He Who Has A Why: Finding Your Purpose In Addiction Recovery
After reflecting on the power of gratitude and our unique spiritual beliefs to fuel individual narratives of recovery, the power of desire to inspire us, and the necessity of staying engaged in the world around us to ward off addiction’s isolating thrall, I’ve now found myself inspired to move on to the idea of purpose.
Of course, I’m far from the first to philosophize on the purpose of this strange little life of ours, or to have realized that having a cause to connect to or a passion to throw yourself into can be the thing that brings many back from the brink, or keeps others from the edge.
But, as I discovered when I recently listened to the episode of the science podcast Hidden Brain linked to in the source section, psychological purpose is actually something that can be measured, and that has distinct physical as well as psychological benefits.
To start with the physical, more purposeful people lived longer lives, recovered faster from surgeries, had less psychosomatic symptoms, had lower rates of cognitive decline and lower risk of Alzheimer’s disease, and had lower incidence of heart attacks or strokes.
On the psychological side, being purposeful seems to put a person on a kind of emotional even keel, as they were less affected by stressors and the ordinary ups and downs of everyday life. They also tended to have higher incomes and net worth, broader and deeper social networks, lower levels of impulsivity, and even appeared more attractive to others.
So where might you find yourself one of these handy-dandy purposes? For one thing, it isn’t as simple as setting a goal: though our goals can spring from our purpose, a goal is not a purpose itself, and may even distract from it.
On Hidden Brain, host Shankar Vedantam suggests that people might find their purposes in one of three ways:
- In pursuing a passion or a hobby,
- In observing someone else with a strong sense of purpose and drawing inspiration from their example, or
- In response to a major, often traumatic, life event
It’s in this third possibility that the connection to recovery becomes most obvious, and where I find today’s meditation tying back into my ongoing reflection on the impossible search for meaning in suffering as profound as that can be brought about by addiction.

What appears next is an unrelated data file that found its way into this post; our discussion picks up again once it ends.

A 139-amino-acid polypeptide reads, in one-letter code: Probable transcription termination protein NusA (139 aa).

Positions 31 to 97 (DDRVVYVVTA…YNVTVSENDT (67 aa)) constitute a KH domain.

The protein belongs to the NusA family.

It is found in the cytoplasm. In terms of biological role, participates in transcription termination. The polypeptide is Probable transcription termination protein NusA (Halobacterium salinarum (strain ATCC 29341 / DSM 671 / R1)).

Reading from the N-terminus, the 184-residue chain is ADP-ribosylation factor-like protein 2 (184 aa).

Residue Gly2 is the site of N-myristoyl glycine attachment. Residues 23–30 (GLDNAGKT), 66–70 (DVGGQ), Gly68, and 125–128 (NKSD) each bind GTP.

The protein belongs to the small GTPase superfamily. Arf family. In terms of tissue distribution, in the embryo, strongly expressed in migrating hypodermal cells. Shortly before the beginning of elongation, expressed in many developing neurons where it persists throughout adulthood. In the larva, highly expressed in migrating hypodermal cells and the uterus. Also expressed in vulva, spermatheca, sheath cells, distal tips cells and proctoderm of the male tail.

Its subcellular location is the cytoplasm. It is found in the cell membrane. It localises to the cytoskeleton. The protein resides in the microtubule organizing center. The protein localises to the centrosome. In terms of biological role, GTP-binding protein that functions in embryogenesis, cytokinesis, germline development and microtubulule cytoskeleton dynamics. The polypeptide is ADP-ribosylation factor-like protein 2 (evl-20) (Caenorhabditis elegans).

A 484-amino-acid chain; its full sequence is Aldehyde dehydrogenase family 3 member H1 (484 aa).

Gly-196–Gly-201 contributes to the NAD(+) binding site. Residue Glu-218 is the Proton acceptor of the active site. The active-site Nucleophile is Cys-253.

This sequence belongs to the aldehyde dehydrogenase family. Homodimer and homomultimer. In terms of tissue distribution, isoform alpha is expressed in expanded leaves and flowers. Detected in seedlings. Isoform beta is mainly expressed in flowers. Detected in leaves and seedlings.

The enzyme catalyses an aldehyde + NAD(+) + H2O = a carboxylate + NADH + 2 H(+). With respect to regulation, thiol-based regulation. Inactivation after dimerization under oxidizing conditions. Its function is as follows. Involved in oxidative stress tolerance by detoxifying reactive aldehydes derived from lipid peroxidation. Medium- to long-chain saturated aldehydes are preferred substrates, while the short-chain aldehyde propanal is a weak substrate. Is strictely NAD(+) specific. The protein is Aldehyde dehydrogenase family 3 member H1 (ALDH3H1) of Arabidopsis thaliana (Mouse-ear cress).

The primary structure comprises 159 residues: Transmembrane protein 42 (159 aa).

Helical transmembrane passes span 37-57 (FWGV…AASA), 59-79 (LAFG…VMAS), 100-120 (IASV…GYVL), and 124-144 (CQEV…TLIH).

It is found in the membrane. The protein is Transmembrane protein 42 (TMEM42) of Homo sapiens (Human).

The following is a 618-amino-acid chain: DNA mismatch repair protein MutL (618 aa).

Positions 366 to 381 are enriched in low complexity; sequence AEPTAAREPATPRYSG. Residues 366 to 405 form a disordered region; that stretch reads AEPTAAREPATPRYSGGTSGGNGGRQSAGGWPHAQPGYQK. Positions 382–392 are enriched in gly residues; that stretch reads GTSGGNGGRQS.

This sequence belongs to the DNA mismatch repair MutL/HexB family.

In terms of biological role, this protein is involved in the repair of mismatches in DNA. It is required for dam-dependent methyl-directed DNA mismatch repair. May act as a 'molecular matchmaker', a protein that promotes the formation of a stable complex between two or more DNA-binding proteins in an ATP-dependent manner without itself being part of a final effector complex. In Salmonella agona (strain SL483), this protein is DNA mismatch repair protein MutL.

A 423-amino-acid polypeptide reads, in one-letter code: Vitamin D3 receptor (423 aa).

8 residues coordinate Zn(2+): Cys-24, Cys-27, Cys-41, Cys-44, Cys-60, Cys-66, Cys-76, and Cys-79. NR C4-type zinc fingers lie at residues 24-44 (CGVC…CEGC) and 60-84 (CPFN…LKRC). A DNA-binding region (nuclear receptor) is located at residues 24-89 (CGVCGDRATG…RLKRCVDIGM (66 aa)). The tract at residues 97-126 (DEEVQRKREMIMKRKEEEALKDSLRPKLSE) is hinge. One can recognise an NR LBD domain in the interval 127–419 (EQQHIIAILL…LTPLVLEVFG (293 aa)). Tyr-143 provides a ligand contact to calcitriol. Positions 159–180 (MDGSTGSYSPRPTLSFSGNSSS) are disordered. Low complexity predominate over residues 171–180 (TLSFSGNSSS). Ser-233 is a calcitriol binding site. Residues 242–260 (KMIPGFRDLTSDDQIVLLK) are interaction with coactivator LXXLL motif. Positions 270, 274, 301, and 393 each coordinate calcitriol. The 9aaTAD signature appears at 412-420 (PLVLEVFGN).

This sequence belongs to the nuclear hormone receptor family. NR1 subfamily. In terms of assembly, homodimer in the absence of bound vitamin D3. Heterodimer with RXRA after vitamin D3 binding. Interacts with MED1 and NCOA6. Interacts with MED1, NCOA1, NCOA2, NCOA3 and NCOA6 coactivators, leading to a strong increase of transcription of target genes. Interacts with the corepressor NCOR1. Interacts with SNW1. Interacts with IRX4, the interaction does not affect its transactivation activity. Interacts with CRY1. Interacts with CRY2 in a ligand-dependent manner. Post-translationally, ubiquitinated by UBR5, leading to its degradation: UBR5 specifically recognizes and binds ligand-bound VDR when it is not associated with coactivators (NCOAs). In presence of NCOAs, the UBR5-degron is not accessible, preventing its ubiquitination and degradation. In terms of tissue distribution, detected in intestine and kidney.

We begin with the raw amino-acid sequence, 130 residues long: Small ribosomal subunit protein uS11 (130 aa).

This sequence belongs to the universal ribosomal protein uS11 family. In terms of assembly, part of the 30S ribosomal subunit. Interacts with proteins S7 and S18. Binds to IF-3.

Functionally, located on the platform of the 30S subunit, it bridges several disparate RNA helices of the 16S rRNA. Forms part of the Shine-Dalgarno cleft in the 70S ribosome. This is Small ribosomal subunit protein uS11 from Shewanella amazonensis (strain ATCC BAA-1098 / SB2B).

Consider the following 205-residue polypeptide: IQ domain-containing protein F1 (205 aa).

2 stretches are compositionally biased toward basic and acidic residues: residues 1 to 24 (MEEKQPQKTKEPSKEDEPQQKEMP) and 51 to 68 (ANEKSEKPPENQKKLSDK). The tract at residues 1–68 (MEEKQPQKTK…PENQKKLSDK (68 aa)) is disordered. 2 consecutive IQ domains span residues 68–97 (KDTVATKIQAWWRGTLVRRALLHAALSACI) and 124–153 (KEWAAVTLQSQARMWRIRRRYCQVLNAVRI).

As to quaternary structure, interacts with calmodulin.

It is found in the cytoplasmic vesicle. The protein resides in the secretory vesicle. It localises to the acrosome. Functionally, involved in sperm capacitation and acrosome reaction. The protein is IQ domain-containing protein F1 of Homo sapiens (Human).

In one memorable quote, originally put forth by Friedrich Wilhelm Nietzsche in his “Twilight of the idols” and later popularized by Victor Frankl in his “Man’s Search For Meaning”, the former philosopher suggested that ”’He who has a why to live for can bear almost any how.’
And if anyone has a right to echo that sentiment, it’s Frankl, whose own work was inspired by his time in Auschwitz concentration camp.
“If there is a meaning in life at all, then there must be a meaning in suffering. Suffering is an ineradicable part of life, even as fate and death. Without suffering and death human life cannot be complete,” he writes.
“The way in which a man accepts his fate and all the suffering it entails, the way in which he takes up his cross, gives him ample opportunity — even under the most difficult circumstances — to add a deeper meaning to his life.”
The three potential deeper “meanings” that Frankl puzzles out as possibilities are purposeful work, love, and courage in the face of difficulty, all concepts that are easily applicable to recovery and to the twelve steps. In holding true to the hard work of recovery in spite of how difficult it can be to stay sober, we show our love for others by refusing to act in the compulsive ways that we know would cause them pain.
According to Aristotelian theory, even in our darkest tragedies, the fall is never pure loss. Shakespeare’s King Lear, for instance, only found his empathy when he found sorrow. Hearing about it from his ivory tower wasn’t enough; he had to feel that storm on his skin.
In other words, there is to be found some “increase in awareness” or “gain in self-knowledge” in even the most miserable ordeal. For those in recovery, often, that increase in awareness takes the form of an insight into the condition that could only come from personal experience.
While it’s also possible that you’ll find a purpose or passion that has nothing to do with addiction, if you ever find yourself losing sight of the “why” that keeps you in recovery, giving back to others who are currently struggling could be a great place to start.